Frankly, I wouldn't give you a dime for either McCain or Obama. They're not worth haggling over, in the long run.

Let's take a look at these two candidates that are causing us to fight:

Barrack Obama

Yes, he's in support of hope! He's in support of dreams! He's in support of change! He fervently hopes that all of the dreamy dreamers' dreams of change are realized. Interestingly enough, howling about hope, dreams and change is enough to net you a shot at the presidency these days.

When you remove Obama from his hope and change rhetoric, however, what do you have? Well, that all depends on what group he's addressing at the time. The man's positions are confusing and subject to change. One has to wonder if we really know what we're getting with this guy.

Let's take the Iraq war, for example. During the primaries, Obama called for firm deadlines by which troops should be brought home, howled against "the surge" (before it proved to be successful, of course) and generally wowed the hard left with his anti-war stance. Now, well he's gone back on all of that quite a bit. Yes, he'll tell the left he was right to oppose the surge, then tell the moderates and the right that he's glad it was successful. Strange.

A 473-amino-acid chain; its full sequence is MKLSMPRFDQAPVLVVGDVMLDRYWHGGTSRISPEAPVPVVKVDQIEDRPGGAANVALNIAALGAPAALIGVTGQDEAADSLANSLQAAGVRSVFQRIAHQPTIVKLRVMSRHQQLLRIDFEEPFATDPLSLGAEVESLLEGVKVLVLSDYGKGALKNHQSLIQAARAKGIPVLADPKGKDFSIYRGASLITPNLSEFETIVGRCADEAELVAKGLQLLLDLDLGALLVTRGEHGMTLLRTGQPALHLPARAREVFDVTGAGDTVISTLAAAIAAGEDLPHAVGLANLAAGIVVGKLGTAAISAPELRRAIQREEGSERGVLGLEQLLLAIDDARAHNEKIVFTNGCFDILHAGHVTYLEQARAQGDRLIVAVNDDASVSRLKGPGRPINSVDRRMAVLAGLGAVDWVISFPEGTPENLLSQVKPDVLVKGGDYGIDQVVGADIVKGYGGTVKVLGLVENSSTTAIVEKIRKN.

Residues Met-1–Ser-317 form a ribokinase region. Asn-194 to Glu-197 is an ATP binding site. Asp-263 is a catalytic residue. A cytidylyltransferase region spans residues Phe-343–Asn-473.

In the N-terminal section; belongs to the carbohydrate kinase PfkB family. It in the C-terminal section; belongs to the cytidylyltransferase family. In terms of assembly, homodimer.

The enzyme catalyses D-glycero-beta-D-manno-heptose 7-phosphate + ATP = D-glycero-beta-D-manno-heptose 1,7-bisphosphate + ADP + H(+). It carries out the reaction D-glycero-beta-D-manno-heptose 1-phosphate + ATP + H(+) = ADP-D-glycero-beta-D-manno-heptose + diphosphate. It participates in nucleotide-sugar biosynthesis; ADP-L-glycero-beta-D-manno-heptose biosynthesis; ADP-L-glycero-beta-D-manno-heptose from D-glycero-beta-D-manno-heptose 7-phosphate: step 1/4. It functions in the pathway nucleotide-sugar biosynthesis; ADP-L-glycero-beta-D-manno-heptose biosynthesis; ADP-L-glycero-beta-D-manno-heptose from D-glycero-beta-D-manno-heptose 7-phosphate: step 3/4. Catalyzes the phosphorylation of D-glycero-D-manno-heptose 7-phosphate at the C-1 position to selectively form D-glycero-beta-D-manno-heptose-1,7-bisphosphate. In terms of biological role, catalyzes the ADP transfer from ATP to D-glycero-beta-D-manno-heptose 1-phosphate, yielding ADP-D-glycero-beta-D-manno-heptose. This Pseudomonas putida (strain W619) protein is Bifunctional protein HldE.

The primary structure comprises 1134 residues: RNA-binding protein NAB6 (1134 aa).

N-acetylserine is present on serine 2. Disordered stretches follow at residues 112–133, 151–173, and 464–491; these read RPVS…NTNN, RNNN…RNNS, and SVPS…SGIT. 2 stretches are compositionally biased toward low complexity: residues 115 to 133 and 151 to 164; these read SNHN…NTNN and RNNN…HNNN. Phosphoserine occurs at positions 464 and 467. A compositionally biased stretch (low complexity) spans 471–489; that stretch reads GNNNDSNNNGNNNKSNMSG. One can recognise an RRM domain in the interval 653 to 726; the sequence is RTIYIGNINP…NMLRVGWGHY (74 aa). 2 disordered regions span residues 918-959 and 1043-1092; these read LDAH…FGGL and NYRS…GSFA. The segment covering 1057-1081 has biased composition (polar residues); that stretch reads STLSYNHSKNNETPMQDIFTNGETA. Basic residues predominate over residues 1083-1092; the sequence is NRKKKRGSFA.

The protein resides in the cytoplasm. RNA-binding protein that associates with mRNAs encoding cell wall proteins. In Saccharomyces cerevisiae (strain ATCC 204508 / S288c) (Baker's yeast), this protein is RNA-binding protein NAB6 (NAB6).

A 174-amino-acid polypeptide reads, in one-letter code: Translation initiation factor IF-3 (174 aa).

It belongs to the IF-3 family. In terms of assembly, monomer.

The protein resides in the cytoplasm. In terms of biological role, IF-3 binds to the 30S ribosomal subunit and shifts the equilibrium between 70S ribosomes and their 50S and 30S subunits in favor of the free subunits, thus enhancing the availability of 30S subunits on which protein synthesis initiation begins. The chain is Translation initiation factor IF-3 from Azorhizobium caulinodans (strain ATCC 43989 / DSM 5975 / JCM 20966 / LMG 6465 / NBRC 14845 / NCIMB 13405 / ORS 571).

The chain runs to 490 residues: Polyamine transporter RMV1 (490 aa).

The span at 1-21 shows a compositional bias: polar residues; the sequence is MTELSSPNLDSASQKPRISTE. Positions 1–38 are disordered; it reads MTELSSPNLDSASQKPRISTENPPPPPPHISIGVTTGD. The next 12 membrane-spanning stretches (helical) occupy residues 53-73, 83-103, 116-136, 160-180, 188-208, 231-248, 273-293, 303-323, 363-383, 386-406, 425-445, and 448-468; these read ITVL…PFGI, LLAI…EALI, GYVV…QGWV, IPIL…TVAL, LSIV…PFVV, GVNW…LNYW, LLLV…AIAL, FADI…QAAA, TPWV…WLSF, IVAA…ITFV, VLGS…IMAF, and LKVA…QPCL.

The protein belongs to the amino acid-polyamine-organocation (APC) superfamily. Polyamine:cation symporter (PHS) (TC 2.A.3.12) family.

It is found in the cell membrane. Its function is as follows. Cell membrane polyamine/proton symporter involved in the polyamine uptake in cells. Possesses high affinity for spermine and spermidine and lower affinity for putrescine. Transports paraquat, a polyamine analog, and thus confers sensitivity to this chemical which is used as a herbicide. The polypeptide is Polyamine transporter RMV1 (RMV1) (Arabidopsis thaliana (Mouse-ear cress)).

Need some more examples? During the primaries, Obama was a NAFTA critic, but these days he's claimed its helped the economy. He also dogged on Hillary Clinton about voting to list Iran's Revolutionary Guard as a terrorist organization, but now supports that definition. And, about Iran, Obama made a lot of hay about meeting with terrorist leaders with preconditions for the purpose of diplomacy and negotiations. Now, he's mentioned that doesn't necessarily mean that such a meeting would include Iran's Ahmadinejad -- perhaps the most obnoxious anti-American leader out there.

Ah, the list goes on and includes nuclear power, accepting public money for his presidential campaign (great idea until he realized just how much he could raise privately) , etc. The point is this -- no one really knows what he's going to believe and/or promise a week from day, a month from now or a year from now.